New cases of phocomelia (limb reduction defects of long bones, in which hands and feet varied between normal and rudimentary) were reported in different parts of the country despite the restrictions imposed on the use of thalidomide. The occurrence is attributed to the high incidence of leprosy in Brazil and poor control for this drug.12


  1. Immunization and sanitary programs are fundamental to the control of the tropical diseases
  2. There are needs adequate fill of liveborn declarations so that official data becomes more consistent with our reality
  3. Rapid test at the first antenatal visit has to be intensified for early diagnosis and treatment of syphilis. Providing penicilinas for syphilis treatment in health services as well
  4. Programs to combat alcohol use in pregnancy
  5. Obtaining a safe form of thalidomide is a common goal of both the scientific community and thalidomide users.



Conflict of interest

The author declares that they do not have any conflicts of interest.


  1. WHO. Community genetics services: report of a WHO consultation on community genetics in low- and middle-income countries. 2011.
  2. Horovitz D, Dain V, Marques-de-Faria A. Genetic services and testing in Brazil. J Community Genet. 2013;4(3):355–375.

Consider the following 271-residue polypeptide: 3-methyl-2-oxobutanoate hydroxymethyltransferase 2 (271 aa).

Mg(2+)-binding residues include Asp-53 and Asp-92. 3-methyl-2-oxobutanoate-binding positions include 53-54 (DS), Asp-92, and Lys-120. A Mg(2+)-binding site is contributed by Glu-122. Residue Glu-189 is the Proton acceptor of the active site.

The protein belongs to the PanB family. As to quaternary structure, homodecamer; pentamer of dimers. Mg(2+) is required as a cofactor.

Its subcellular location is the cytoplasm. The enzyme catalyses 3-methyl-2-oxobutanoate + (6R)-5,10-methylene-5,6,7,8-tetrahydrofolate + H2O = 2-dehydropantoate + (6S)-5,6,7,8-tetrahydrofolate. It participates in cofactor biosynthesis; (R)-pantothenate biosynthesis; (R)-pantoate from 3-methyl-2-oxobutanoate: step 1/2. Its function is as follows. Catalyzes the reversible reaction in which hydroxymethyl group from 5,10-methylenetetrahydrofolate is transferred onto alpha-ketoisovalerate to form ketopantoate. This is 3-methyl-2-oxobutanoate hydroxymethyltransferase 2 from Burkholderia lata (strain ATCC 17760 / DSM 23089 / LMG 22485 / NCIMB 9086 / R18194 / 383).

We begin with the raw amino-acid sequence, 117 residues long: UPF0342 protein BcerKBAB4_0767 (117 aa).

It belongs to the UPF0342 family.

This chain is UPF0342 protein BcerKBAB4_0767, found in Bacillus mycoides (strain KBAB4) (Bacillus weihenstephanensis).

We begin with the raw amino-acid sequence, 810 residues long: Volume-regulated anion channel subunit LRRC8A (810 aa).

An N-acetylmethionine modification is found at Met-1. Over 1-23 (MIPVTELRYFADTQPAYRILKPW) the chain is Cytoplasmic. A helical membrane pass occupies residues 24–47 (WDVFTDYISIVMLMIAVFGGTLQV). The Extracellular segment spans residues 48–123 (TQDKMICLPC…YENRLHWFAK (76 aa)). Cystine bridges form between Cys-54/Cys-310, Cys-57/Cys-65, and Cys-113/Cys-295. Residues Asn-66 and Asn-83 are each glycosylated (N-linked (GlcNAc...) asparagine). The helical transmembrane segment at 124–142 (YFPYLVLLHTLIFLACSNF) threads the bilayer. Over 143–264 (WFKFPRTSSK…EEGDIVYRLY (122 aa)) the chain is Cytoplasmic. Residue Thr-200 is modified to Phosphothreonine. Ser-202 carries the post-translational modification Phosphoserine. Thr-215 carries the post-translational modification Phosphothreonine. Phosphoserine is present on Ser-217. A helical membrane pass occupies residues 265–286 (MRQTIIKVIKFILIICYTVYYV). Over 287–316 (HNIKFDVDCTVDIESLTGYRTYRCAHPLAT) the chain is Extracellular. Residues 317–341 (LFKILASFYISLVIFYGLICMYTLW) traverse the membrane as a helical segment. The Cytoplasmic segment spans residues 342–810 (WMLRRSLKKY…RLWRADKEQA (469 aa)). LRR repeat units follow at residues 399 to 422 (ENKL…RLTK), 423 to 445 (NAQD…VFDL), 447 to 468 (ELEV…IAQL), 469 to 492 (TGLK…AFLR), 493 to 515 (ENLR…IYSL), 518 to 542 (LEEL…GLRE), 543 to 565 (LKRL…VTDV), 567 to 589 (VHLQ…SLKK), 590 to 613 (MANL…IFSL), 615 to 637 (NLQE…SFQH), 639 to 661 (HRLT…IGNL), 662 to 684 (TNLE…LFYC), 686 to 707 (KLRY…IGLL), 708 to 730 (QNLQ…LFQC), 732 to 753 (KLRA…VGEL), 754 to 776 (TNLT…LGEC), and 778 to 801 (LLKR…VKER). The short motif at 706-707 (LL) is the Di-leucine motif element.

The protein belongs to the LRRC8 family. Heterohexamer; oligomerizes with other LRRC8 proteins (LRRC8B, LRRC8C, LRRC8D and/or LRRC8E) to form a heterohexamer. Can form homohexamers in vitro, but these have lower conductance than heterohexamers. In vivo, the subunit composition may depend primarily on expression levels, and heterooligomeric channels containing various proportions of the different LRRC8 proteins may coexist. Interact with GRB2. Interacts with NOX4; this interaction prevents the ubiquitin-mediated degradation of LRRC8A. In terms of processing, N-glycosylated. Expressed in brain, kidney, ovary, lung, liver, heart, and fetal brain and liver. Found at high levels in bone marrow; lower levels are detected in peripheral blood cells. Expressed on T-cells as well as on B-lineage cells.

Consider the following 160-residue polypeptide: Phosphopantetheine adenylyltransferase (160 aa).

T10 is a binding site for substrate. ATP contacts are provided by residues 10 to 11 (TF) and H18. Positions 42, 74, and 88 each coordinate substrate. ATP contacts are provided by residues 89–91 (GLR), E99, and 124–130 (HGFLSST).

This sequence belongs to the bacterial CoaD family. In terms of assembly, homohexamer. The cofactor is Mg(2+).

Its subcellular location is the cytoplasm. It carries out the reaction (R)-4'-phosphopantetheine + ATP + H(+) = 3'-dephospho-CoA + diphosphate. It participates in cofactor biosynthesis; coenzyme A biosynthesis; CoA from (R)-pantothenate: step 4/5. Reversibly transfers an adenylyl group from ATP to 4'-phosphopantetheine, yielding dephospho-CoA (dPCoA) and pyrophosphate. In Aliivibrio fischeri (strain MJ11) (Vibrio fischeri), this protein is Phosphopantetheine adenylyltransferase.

3. Brazil. Ministry of Health. DATASUS - SUS Department of Informatics. Vital Health Information/Statistics.
  4. Horovitz D, Llerena Jr. J, Mattos R. Birth defects and health strategies in Brazil: an overview. Cad. Saúde Pública. 2005;21(4):1055–1064.
  5. Brazil. Ministry of Health: Women's Health/Ministry of Health, Instituto Sírio-Libanês de Ensino e Pesquisa - Brasília: Ministry of Health, 2016. 230 p.
  6. Brazil. Ministry of Health. Secretariat of Health Care. Department of Specialized and Thematic Attention. Biological neonatal screening: technical manual. Brasília: Ministry of Health, 2016. 80 p.
  7. Heukelbach J, Alencar C, Kelvin A, et al. Zika virus outbreak in Brazil. J Infect Dev Ctries. 2016;10(2):116–120.
  8. Bischoff A, Friedrich L, Cattan J, et al. Incidence of symptomatic congenital toxoplasmosis during ten years in Brazilian hospital. Pediatr Infect Dis J. 2016;35(12):1313–1316.
  9. Brazil. Ministry of Health. Secretariat of Health Surveillance. Epidemiological Bulletin. Sifilis. 2017;48(36):1–41.
  10. Feldman H, Jones K, Lindsay S, et al.Prenatal alcohol exposure patterns and alcohol-related birth defects and growth deficiencies: a prospective study. Alcohol Clin Exp Res. 2012;36(4):670–676.
  11. Momino W, Félix T, Abeche A, et al. Maternal drinking behavior and Fetal Alcohol Spectrum Disorders in adolescents with criminal behavior in southern Brazil. Genetics and Molecular Biology. 2012;35(4):960–965.
  12. Sales Luiz Vianna F, Kowalski TW, Fraga LR, et al. The impact of thalidomide use in birth defects in Brazil. European Journal of Medical Genetics. 2017;60:12–15.
Creative Commons Attribution License

©2018 Silva. This is an open access article distributed under the terms of the, which permits unrestricted use, distribution, and build upon your work non-commercially.